The relationship between intercollegiate athletics and academic achievement has been conflicted in the literature that largely focuses on sizable universities participating in the National Collegiate Athletic Association. However, a dearth of literature illustrates this relationship at the community college level. This study sought to investigate the changes in access to community college athletics surrounding the "Great Recession," as well as whether participation in intercollegiate athletics can predict academic success. Results indicated that access was indeed reduced following the Great Recession based on the number of sports offered and participants, moreover, institutional setting (rural, suburban and urban) did appear to play a role in these changes.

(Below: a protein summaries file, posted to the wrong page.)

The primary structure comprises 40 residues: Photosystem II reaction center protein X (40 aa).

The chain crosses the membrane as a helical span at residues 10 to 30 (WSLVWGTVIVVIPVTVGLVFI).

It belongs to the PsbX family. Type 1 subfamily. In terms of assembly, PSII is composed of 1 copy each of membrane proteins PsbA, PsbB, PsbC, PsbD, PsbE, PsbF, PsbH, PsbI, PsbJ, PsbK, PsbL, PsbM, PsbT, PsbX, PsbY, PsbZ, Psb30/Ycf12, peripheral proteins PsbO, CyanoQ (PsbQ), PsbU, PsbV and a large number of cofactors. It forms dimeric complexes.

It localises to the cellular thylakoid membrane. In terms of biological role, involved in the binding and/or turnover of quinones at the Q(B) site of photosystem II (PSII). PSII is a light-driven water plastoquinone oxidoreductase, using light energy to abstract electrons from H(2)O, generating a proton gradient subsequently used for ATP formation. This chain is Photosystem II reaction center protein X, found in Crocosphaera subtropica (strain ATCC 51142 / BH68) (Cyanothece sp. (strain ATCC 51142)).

Academic achievement findings indicated that student-athletes entered community college far less prepared for college level work, yet achieved basic skills success at far greater rates than their comparison group peer. However, results from binary logistic regression analyses indicated that participation in intercollegiate athletics may reduce the likelihood of completing several academic success measures. Additionally, differences were also noted based on gender and ethnicity, lending to the narrative that student-athletes, as a whole, should not be studied as one homogeneous group.
|School:||California State University, Fullerton|
|School Location:||United States -- California|
|Source:||DAI-A 76/12(E), Dissertation Abstracts International|
|Subjects:||Community college education|
|Keywords:||Athletics, Basic Skills, Student Athlete|
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